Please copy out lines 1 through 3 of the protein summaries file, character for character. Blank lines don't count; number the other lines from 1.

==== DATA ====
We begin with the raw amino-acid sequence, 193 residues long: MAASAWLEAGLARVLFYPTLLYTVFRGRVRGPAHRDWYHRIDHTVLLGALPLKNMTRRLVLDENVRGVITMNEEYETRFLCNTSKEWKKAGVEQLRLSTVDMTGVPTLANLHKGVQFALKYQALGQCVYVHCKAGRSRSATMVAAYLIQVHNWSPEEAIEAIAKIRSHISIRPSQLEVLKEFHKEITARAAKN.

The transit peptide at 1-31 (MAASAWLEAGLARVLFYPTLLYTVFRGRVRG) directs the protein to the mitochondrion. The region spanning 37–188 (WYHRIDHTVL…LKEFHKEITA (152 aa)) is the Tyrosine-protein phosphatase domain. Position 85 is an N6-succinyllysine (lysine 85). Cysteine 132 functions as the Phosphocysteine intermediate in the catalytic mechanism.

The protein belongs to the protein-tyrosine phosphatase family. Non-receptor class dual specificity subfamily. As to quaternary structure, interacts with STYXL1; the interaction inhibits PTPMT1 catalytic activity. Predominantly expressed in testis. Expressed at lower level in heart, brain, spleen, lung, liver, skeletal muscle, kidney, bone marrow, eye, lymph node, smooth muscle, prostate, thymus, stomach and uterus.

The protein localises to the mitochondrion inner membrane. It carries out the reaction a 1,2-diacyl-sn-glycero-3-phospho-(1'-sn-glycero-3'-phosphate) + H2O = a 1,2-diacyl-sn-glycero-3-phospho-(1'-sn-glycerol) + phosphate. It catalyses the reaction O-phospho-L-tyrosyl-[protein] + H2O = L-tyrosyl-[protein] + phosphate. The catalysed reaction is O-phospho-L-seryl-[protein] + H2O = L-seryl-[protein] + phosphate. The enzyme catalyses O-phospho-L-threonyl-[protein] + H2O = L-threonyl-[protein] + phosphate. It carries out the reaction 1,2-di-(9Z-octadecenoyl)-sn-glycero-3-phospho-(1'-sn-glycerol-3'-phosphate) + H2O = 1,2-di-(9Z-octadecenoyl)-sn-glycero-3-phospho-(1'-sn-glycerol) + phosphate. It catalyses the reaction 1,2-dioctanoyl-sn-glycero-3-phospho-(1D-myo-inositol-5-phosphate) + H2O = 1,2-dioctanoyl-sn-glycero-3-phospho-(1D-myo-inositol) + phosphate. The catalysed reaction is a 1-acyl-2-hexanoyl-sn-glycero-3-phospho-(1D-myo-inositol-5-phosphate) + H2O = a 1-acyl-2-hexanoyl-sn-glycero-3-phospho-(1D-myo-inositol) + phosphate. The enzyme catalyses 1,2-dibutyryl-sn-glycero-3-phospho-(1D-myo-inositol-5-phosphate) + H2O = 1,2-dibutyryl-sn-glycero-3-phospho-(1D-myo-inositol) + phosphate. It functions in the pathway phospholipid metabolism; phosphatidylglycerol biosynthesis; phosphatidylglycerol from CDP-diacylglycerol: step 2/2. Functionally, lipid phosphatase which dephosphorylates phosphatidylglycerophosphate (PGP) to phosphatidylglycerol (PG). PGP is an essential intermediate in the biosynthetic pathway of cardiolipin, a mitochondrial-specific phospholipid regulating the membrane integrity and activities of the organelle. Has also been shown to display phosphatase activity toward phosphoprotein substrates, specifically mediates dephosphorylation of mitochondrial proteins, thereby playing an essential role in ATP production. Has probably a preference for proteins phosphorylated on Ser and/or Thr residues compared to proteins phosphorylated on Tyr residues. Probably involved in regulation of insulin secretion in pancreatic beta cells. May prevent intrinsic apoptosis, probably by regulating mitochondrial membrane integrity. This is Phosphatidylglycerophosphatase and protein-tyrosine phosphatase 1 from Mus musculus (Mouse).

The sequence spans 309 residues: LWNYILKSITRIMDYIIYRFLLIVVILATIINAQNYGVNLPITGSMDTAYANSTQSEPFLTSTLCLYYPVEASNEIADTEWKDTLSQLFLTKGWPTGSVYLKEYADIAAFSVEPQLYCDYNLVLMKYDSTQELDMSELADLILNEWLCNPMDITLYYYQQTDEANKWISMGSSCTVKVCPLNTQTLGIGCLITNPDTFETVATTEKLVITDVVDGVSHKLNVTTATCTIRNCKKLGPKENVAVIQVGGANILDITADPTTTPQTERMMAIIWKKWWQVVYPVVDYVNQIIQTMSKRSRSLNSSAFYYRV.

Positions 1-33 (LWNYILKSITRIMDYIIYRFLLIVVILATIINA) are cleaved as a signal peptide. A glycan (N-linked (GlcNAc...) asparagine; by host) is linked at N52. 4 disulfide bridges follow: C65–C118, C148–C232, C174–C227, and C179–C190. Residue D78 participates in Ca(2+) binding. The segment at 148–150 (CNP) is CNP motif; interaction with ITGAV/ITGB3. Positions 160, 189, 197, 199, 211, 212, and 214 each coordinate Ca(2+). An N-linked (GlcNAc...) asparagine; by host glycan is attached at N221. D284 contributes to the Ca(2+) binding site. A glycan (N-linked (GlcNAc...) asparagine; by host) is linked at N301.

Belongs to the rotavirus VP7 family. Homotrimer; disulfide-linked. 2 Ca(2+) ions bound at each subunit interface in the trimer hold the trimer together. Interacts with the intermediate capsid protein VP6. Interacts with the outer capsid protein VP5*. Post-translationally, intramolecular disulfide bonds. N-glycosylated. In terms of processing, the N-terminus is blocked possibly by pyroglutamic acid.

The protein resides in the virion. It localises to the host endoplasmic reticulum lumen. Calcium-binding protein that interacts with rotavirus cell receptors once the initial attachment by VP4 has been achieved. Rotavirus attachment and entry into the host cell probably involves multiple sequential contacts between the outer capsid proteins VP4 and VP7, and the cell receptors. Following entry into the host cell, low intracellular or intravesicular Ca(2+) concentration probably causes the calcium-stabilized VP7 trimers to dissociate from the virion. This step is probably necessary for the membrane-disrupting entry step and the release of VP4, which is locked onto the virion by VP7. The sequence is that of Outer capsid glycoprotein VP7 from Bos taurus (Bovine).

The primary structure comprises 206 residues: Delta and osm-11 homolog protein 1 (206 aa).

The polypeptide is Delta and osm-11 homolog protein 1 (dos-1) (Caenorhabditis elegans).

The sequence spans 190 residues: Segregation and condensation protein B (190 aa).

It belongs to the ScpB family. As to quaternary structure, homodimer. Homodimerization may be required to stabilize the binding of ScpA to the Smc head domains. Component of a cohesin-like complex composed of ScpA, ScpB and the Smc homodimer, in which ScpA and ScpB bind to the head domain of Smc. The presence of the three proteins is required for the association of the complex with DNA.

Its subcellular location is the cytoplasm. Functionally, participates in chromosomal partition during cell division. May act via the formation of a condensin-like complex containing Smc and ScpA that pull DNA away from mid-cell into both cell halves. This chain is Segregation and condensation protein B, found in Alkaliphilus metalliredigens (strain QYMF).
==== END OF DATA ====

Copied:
We begin with the raw amino-acid sequence, 193 residues long: MAASAWLEAGLARVLFYPTLLYTVFRGRVRGPAHRDWYHRIDHTVLLGALPLKNMTRRLVLDENVRGVITMNEEYETRFLCNTSKEWKKAGVEQLRLSTVDMTGVPTLANLHKGVQFALKYQALGQCVYVHCKAGRSRSATMVAAYLIQVHNWSPEEAIEAIAKIRSHISIRPSQLEVLKEFHKEITARAAKN.

The transit peptide at 1-31 (MAASAWLEAGLARVLFYPTLLYTVFRGRVRG) directs the protein to the mitochondrion. The region spanning 37–188 (WYHRIDHTVL…LKEFHKEITA (152 aa)) is the Tyrosine-protein phosphatase domain. Position 85 is an N6-succinyllysine (lysine 85). Cysteine 132 functions as the Phosphocysteine intermediate in the catalytic mechanism.

The protein belongs to the protein-tyrosine phosphatase family. Non-receptor class dual specificity subfamily. As to quaternary structure, interacts with STYXL1; the interaction inhibits PTPMT1 catalytic activity. Predominantly expressed in testis. Expressed at lower level in heart, brain, spleen, lung, liver, skeletal muscle, kidney, bone marrow, eye, lymph node, smooth muscle, prostate, thymus, stomach and uterus.